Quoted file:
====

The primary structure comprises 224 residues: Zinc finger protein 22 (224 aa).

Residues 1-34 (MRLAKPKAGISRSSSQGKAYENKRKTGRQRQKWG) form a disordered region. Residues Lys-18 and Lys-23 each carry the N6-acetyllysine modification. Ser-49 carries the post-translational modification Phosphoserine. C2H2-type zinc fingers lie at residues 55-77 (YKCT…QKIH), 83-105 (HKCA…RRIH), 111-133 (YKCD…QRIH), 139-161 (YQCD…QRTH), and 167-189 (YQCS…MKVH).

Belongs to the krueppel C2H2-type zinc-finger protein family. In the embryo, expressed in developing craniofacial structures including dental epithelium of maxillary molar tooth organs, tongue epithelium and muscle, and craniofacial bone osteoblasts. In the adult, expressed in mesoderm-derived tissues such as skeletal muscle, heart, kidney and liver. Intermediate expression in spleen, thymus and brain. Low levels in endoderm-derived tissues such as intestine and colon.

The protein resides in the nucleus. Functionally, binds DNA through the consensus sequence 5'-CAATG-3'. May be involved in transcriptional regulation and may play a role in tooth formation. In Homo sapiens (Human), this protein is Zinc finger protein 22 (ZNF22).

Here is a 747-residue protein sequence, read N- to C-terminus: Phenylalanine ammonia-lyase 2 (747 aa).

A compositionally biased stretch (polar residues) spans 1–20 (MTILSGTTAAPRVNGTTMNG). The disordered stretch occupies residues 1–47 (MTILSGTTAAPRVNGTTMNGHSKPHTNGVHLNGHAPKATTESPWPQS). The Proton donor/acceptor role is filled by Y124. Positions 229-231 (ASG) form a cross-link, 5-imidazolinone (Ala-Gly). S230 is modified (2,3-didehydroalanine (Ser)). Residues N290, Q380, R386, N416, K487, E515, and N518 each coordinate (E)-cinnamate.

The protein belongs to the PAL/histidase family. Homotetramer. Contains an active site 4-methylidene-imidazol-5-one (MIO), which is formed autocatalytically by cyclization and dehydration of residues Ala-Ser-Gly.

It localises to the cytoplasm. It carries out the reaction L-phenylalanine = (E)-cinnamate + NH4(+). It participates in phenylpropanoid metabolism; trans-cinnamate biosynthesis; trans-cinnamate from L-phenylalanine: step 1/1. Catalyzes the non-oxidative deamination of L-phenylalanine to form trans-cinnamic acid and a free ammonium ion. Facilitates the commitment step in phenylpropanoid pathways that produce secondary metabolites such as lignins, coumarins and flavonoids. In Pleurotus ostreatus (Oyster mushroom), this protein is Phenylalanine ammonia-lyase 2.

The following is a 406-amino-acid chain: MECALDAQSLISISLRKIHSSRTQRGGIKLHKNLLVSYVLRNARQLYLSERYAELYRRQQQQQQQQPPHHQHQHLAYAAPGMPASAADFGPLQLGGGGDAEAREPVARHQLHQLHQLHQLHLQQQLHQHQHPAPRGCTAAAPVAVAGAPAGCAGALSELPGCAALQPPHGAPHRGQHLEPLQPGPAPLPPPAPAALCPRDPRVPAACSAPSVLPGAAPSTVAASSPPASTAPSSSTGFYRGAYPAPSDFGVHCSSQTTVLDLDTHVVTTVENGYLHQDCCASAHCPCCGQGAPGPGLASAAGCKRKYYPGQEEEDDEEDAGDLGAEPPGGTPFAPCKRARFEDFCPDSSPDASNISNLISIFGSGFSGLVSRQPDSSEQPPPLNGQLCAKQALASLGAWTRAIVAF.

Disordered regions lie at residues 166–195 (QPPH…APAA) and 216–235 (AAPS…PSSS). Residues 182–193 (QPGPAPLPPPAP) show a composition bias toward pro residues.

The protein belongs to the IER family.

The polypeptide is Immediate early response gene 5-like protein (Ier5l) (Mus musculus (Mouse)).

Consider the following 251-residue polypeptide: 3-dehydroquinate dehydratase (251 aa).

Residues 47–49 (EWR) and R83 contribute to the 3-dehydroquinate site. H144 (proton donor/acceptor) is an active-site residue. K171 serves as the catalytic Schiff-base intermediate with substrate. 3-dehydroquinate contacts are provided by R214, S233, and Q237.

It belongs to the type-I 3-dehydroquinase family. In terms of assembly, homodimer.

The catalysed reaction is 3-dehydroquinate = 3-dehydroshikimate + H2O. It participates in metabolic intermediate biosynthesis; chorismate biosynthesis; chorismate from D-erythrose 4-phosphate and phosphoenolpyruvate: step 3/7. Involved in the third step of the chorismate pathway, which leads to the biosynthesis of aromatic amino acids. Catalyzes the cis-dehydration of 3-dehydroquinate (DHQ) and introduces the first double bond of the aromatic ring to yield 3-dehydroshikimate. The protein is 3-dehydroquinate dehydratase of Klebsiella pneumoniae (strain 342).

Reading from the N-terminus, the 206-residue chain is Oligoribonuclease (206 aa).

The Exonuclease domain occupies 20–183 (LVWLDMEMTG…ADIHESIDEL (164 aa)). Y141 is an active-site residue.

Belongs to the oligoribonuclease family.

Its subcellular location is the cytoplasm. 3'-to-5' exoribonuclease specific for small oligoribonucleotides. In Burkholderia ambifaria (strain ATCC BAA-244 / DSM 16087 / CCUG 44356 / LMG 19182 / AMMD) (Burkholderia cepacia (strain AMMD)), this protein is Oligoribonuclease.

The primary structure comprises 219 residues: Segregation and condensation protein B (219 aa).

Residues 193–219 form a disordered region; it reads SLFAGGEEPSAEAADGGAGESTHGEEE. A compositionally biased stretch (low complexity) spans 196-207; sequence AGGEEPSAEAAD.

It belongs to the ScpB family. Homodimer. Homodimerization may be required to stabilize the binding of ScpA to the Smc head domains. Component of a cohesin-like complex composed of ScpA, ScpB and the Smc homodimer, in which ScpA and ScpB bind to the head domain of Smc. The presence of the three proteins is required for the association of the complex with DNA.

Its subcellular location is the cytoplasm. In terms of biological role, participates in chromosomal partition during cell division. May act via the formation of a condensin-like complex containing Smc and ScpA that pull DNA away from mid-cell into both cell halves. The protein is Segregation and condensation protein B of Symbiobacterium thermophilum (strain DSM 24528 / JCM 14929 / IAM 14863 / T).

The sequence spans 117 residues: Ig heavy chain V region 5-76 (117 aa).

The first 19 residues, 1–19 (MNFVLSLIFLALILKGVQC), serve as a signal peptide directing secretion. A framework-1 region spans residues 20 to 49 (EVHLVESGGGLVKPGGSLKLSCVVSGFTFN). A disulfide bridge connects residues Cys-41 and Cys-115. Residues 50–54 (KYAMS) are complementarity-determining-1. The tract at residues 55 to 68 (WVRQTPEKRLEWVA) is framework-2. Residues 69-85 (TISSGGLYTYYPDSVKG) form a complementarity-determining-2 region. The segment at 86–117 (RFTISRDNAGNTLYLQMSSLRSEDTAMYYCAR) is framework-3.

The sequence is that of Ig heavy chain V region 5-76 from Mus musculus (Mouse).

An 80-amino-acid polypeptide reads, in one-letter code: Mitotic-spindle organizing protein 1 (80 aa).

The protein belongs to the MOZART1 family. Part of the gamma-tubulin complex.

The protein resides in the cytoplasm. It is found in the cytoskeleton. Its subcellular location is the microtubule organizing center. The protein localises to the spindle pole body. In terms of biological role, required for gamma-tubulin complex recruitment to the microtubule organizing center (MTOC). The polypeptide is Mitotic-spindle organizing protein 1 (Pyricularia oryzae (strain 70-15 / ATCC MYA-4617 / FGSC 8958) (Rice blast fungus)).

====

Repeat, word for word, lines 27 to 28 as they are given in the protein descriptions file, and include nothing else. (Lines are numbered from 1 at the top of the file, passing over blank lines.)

The sequence is that of Ig heavy chain V region 5-76 from Mus musculus (Mouse).

An 80-amino-acid polypeptide reads, in one-letter code: Mitotic-spindle organizing protein 1 (80 aa).